ASME-Landmark:Belle Isle Gas Turbine


The 3,500 kilowatt (kW) gas turbine that General Electric (GE) delivered to the Belle Isle Station of the Oklahoma Gas and Electric Company in Oklahoma City in July 1949 was the first gas turbine in the U.S. used to generate electric power. With an efficient power design created by GE's engineers, the turbine effectively gave birth to the modern power generation industry by transforming the early aircraft gas turbine—whose engines rarely ran for more than 10 hours at a time—into a long-running utility power machine.

The Belle Isle turbine had its genesis prior to World War II, when GE engineers in Schenectady had begun developing a locomotive gas turbine that a GE study had shown could compete with existing steam locomotives. One of the locomotive turbines that was slightly modified to be a prime mover that drives an electric generator became the Belle Isle Station turbine.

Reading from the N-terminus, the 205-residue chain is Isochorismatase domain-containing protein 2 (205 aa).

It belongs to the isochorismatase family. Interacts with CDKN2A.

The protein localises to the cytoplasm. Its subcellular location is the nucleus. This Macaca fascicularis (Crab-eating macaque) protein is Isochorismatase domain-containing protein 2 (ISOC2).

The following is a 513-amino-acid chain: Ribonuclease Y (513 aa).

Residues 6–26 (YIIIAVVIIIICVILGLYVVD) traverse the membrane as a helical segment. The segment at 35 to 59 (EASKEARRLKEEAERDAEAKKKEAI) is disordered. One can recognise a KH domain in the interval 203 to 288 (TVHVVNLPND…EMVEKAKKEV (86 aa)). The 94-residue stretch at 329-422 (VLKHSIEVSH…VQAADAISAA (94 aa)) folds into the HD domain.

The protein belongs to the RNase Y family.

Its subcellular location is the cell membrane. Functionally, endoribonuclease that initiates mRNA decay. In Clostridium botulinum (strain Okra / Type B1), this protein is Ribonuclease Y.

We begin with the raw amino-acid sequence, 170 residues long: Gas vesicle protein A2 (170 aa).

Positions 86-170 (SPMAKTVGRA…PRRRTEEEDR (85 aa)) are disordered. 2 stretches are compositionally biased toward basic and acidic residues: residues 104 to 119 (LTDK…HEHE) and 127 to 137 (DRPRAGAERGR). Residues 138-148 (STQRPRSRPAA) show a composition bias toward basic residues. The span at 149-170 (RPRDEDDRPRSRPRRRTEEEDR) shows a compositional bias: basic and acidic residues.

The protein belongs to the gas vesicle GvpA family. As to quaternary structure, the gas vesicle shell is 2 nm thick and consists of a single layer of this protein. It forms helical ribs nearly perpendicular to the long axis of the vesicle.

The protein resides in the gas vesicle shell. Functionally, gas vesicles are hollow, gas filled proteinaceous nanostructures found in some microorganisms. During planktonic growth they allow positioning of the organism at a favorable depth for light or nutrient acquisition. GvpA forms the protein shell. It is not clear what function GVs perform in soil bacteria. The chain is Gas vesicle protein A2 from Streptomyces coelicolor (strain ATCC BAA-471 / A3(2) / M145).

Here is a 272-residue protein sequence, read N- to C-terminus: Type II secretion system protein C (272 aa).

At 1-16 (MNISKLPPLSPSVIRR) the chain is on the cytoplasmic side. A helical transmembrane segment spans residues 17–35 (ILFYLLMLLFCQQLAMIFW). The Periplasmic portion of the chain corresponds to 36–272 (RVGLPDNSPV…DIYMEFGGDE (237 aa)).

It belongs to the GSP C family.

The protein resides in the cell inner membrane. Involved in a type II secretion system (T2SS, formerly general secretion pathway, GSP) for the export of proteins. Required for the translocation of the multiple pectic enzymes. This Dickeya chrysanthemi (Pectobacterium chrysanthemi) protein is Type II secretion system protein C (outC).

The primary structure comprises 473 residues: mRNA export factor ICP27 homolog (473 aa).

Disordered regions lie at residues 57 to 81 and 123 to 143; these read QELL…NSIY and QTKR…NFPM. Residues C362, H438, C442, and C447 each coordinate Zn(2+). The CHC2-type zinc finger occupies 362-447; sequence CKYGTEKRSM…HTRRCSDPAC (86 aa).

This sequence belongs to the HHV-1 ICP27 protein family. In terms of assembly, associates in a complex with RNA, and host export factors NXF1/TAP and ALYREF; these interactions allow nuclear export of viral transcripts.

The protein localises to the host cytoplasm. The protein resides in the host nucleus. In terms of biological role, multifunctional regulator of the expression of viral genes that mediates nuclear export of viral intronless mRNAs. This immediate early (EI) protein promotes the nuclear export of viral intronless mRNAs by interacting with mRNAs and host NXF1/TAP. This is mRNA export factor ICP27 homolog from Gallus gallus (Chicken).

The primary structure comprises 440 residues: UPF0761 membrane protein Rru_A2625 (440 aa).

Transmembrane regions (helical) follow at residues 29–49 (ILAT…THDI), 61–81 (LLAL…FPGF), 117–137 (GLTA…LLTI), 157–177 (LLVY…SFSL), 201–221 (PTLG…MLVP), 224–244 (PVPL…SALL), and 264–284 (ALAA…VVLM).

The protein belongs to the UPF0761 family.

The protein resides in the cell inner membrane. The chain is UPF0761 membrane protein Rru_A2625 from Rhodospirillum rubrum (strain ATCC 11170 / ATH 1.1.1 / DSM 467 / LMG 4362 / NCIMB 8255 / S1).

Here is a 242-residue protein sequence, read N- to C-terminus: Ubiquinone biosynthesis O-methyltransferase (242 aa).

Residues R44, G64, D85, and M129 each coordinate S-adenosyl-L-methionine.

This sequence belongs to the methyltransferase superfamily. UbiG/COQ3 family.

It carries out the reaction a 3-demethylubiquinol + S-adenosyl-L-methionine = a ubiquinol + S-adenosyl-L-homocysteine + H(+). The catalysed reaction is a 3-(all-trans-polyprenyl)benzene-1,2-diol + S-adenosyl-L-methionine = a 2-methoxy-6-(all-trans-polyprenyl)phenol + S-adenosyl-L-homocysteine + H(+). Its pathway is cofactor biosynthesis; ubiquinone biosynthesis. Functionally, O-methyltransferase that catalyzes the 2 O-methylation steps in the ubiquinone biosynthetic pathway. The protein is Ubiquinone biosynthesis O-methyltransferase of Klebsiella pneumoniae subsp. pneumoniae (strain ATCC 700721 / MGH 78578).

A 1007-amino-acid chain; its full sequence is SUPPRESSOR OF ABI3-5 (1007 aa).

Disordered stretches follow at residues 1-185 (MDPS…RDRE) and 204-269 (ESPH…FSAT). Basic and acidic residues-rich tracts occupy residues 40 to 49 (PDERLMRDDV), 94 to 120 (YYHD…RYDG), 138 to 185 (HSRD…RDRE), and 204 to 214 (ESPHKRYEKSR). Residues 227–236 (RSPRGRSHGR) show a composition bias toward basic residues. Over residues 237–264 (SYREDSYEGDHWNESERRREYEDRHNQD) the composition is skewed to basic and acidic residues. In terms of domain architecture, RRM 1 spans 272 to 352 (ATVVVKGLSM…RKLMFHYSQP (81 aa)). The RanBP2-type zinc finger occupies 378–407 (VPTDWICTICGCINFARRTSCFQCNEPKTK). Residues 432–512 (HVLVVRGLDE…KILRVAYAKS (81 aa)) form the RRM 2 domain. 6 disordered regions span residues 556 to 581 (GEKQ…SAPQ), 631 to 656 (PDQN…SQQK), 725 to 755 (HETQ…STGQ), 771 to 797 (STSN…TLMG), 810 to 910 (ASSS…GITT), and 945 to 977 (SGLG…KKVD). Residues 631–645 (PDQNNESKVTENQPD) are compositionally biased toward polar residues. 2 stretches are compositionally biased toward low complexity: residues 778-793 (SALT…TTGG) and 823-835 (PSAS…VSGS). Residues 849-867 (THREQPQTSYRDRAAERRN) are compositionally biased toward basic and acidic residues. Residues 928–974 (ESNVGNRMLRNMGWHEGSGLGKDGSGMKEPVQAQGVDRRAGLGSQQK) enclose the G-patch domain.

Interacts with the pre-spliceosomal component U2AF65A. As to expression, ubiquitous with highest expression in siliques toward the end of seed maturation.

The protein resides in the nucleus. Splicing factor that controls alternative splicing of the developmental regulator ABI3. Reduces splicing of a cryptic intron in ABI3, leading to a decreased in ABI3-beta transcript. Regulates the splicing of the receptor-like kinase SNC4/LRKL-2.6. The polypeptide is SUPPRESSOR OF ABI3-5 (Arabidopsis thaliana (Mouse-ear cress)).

By November 1953, the trailblazing Belle Isle turbine had given its owners 30,000 hours of low-cost trouble free service. Together with a second identical unit that had been installed in 1952, the Belle Isle turbine served the utility for 31 years, until the Belle Isle Station was closed in 1980. From there, the turbine came full circle, and was returned to Schenectady, where it was made, and put on display outside building 262 of the GE plant. In 2013, the Belle Isle gas turbine was moved from Schenectady to Greenville (SC), the current home of gas turbine manufacturing and testing for the General Electric Company. See ASME website for more information